Burlington Free Press, April 22, 1979

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Armed Forces

Elvis Costello

Carlo Wolff

To dispose of the obvious: This is the best record of 1979 so far, and bets are that it will hold to that position.

Armed Forces consolidates Costello's brilliance. Its title and theme are profoundly pacifistic, and the whole album is one man's protest against stifling form, against militarism.

To Costello, everyone's a Nazi ("Goon Squad" and that brilliant terror ditty, "Two Little Hitlers") and the only way to keep the world sane is to pierce the veil of repression.

Unlike his first two albums, Armed Forces is deceptively soft: It's practically guitarless, with one exception - "(What's So Funny 'Bout) Peace, Love and Understanding," a plea written by producer Nick Lowe that's guitar dominated and features Elvis singing in a Springsteenian baritone. The song is the only romantic piece on the album, which, as a whole, is decidedly and innovatively post-romantic.

Elvis Costello doesn't trust anyone. But on his earlier albums, his mistrust went outward, balancing a hatred mainly of women with a skepticism toward himself. The balance gave (and still gives) him a unique perspective, making him the first rock poet of the personal politics of the 70's and 80's.

On this, his third album, Costello runs the gamut, lashing at his traditional enemy, the shallow woman ("Party Girl"), the crippling forms of bureaucracy ("Busy Bodies"), false social interaction ("Moods for Moderns"), etc.

His voice is softer than before, his music more orchestral, with lush production by Lowe. It's hard-edged music, though.

To give it perspective, try to get a hold of a copy of this album with the Live at Hollywood EP in it, where Elvis sings a soft piano-version of "Accidents Will Happen," to prove he's got heart as well as soul.

His dialect may be tough to penetrate, but what Elvis Costello says speaks to us all.



Fool Around

Rachel Sweet

Carlo Wolff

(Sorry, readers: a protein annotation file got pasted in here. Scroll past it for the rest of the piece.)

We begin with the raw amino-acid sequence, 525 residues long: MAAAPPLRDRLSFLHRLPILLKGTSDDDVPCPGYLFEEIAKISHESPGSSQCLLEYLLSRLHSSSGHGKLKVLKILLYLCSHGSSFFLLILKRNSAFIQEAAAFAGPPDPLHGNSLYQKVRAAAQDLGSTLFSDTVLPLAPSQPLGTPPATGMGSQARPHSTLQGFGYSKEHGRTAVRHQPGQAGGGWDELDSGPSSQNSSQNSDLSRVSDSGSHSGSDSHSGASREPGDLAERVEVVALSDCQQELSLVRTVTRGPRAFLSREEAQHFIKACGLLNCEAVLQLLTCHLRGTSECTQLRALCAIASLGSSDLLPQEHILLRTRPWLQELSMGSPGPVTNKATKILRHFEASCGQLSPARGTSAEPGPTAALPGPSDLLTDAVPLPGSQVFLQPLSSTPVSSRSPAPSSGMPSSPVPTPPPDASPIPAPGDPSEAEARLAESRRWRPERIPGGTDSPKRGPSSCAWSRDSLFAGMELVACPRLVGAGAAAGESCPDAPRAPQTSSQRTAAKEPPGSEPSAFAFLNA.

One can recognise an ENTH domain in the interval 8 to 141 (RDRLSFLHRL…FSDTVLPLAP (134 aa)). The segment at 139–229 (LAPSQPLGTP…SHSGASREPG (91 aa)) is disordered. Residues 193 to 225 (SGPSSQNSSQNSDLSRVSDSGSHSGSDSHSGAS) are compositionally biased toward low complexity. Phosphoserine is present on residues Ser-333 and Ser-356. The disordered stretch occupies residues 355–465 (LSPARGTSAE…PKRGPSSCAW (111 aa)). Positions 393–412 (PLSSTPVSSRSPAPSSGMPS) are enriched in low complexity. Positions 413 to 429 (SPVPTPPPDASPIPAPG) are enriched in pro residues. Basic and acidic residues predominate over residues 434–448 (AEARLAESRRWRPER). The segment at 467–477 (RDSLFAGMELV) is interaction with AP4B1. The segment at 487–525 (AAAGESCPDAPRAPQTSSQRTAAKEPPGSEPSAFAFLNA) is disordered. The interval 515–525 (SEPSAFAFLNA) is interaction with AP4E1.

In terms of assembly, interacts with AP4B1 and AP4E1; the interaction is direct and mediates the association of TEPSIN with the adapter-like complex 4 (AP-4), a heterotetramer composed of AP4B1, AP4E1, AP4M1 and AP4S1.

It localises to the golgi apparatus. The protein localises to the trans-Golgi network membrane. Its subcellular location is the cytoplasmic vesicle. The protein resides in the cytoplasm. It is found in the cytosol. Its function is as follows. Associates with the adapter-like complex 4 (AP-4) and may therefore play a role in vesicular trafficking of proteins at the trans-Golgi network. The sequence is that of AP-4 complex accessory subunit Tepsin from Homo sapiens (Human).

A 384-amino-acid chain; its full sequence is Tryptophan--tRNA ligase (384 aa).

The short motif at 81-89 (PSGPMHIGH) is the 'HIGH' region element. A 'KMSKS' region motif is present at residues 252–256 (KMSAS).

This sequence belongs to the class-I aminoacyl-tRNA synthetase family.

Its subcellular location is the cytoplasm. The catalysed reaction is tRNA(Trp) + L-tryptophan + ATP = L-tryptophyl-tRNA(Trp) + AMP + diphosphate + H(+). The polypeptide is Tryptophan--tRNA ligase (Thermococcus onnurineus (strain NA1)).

Rachel's from Akron, Ohio. She's got a strong, nasal voice; she's got Svengali in the form of writer-producer Liam Sternberg, and she records for Stiff, the eccentric British label that helped popularize Elvis Costello and Nick Lowe.

She does a great version of the Isaac Hayes/David Porter soul hit, "B-A-B-Y," covers Costello's country tune, "Stranger in the House" and makes fun of her little girl image, while supporting it through nine other songs.

Sternberg's "Girl With a Synthesizer" is the strangest and most compelling, asking the listener to bring this girl with the big, not-quite-womanly voice into his or her home. Not a bad idea.

Rachel's got a powerful voice and a peculiar clipped phrasing that helps this album stand out. Sternberg's "Who Does Lisa Like?" a hookless oddity with the best ornamentation, is the standout: Rachel asks the question over and over again, posing the riddle of being a teenager against disturbing social profundities.

Rachel can do many things. She's not restricted by format. And although she embodies many contradictions and could be viewed and heard as a complete novelty, her debut album shows insight and promise.

Besides, it's on nifty white vinyl and the packaging is outstanding. The fact that she tackles everything from soul ("Stay Awhile") to country ("Wildwood Saloon") makes hcr debut more than gimmickry. Fool Around with Rachel Sweet. She'll be around for a while.

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Burlington Free Press, April 22, 1979


Carlo Wolff reviews Armed Forces and Rachel Sweet's Fool Around.

Images

1979-04-22 Burlington Free Press page 4D.jpg
Page scan.

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